The Strange Case of Plano University

"Anybody who puts up a pagoda in Piano has got to be suspect."

Driving Central Expressway north to Piano you feel like a red blood cell, flowing along the artery, bringing lifeblood to the factories, the stores and the homes which make up the fabric of Dallas, and to the north, Richardson. At Piano, you turn west on Farm Road 544, a capillary feeding small businesses, small shopping centers and small housing developments, leading to what only a short time ago was farmland. The earth is skinned, awaiting development. A southerly wind skims across it, scooping up billowing clouds of dust and then blows them across the road. I turn north up Farm Road 2478 (soon to be renamed Custer Road) and travel along with the dust until I spot what I’m looking for – the pagoda.

Now you might think a pagoda perched in what used to be a milo field sounds odd. It certainly is odd, but no more odd than the legends surrounding the University of Piano itself- a strange shell of a university that generates almost as many stories as it does degrees. Word has it that the University of Piano is nothing but a front for a real estate gambit for some pseudo-academic ripoff artist who claims he’s running a university but in fact is buying and selling “university land” all over North America and pocketing the profits. You might have heard it is some kind of a right-wing indoctrination center-a place where a crazy old man locks students in the library and won’t let them out until they’re ready to fight the conspiracy. Anybody who puts up a pagoda in Piano has got to be suspect.

That pagoda means a lot of things to a lot of people, but in Piano it symbolizes the embarrassing, bastard child of a university which bears the town’s name. Founded in 1964, the University of Piano was supposed to feed off land development. Buy a large parcel of land in the boonies for a campus and then sell it off to north-ranging developers, bit by bit, reaping handsome profits. The capital gains pay the school’s annual operating deficits and become an endowment. It amounts to land speculating on the side to pay for a university.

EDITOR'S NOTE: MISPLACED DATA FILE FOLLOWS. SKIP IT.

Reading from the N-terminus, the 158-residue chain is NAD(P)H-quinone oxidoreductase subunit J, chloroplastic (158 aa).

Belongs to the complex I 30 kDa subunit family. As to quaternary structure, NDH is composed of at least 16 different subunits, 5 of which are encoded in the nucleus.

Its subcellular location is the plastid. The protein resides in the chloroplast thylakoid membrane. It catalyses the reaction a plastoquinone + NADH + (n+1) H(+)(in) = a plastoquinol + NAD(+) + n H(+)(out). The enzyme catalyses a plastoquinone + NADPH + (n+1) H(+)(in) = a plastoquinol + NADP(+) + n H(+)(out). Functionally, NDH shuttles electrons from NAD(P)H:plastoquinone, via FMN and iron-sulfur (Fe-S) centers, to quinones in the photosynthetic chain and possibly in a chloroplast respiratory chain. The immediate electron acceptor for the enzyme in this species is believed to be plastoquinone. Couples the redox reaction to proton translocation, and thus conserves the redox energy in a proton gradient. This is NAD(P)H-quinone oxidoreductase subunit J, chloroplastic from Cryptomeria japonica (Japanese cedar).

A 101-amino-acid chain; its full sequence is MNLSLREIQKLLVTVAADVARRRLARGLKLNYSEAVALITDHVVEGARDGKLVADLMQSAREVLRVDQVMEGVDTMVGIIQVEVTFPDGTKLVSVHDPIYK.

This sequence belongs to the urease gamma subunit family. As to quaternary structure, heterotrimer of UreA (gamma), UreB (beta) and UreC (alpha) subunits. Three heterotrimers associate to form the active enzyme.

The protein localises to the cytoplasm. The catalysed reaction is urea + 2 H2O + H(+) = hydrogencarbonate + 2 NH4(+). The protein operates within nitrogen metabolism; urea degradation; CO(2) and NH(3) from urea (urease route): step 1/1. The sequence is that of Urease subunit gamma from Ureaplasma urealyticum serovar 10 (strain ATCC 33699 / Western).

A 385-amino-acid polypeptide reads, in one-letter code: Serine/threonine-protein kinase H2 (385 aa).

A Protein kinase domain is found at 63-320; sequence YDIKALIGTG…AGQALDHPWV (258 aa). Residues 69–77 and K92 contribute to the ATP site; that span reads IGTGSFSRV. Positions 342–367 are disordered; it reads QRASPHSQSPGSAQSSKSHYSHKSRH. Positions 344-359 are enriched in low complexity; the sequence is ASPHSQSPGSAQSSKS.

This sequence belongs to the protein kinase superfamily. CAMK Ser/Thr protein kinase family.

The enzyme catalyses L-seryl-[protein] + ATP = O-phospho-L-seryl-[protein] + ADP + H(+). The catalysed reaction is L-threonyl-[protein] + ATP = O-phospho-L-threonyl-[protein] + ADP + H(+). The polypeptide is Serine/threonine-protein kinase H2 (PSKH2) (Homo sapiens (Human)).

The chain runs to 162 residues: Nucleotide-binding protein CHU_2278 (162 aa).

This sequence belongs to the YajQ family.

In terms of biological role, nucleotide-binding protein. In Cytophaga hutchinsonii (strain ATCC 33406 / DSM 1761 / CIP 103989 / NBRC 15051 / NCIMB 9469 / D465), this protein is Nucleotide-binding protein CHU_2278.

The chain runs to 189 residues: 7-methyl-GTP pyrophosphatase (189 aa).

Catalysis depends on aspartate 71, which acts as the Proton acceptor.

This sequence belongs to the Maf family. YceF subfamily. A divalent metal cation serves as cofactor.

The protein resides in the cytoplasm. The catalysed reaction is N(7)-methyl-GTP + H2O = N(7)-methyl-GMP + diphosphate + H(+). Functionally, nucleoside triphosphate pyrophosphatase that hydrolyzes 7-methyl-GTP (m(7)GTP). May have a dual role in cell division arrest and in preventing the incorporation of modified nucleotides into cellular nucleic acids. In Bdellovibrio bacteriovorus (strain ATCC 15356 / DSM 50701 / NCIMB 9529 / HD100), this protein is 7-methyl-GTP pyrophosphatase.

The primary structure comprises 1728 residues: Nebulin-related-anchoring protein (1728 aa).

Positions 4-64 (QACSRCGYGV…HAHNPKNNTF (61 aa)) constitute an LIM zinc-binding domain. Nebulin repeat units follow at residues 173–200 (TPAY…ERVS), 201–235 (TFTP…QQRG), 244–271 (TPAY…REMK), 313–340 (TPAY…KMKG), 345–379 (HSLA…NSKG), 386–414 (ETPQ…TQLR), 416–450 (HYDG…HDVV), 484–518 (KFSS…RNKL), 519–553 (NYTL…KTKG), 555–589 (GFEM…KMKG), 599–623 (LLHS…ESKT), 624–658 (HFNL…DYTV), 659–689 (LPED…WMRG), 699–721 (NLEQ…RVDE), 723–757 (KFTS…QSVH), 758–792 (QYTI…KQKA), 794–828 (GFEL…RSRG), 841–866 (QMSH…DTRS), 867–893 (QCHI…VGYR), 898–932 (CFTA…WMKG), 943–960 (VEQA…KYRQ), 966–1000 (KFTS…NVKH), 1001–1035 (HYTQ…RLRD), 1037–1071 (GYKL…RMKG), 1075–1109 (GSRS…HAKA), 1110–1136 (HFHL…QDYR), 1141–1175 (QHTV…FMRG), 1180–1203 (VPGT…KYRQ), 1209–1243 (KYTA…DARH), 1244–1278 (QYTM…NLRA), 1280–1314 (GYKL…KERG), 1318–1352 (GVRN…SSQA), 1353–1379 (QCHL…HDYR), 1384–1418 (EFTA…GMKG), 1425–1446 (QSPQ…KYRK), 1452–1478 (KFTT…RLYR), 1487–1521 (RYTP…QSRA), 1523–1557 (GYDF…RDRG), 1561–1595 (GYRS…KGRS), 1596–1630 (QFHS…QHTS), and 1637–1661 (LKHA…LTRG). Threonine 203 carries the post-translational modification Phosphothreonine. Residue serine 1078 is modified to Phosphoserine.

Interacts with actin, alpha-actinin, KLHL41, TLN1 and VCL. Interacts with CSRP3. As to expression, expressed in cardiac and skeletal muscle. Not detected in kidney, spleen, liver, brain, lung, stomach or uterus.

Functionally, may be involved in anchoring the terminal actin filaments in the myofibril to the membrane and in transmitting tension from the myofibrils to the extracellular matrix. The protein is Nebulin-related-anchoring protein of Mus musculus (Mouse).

While other universities depend on endowment, government contracts and corporate gifts for subsistence, the University of Piano thrives off that lifeblood flowing up Central Expressway, across 544 and up 2478. Fine and dandy while it worked. But now the economic crunch has set in like gangrene. Those small developers who once bought land can’t raise money to buy it anymore. So here sits the University of Piano, land poor, about to sell half its endowment to buy six months time until it has to think about selling the other half.

Behind all of this is Dr. Robert Morris, 59, a right-wing Republican, three-time U.S. Senate candidate and philosophic Plato struggling with realities which threaten to bring a denouement sooner than he thinks.

“This week we’re selling a $407,000 note owed us for $125,000 in cash. We’ve got to do it to make land payments and bond interest payments next month,” Morris explains. “Last week we lost 43 acres here to foreclosure because we couldn’t make some land payments. That cost us our baseball field.”

Morris’ third-floor office overlooks the baseball field to the south, the only green spot on the entire 30-acre campus. The field is neatly manicured, seeming much out of place with the rest of the campus, which is covered with dead grass and weeds. The land is Houston black clay, flat and soggy in damp weather, and in dry weather, a matrix of cracks.

“How do you raise money?” I ask.

“I’ve got a list of several hundred people, most of whom are my friends, which nets us about $150,000 a year,” Morris replies.

“Who are your big Dallas givers?” I inquire.

“We haven’t got any big givers,” Morris says. “I’m the biggest contributor. My salary is $24,000 a year and I give $20,000 to the school. (Morris says he makes his living by purchasing land on credit, letting it appreciate, and selling it for a profit, just as he does for the university.) The rest of our donations are mostly $25, $50, or $100.” To prove the point he pulls out his fund raising list, a rotating card file, and reads the names of donors and how much each contributed during the last three years. By the time Morris reaches the E’s, I’m convinced he hasn’t any big givers, and I change the subject.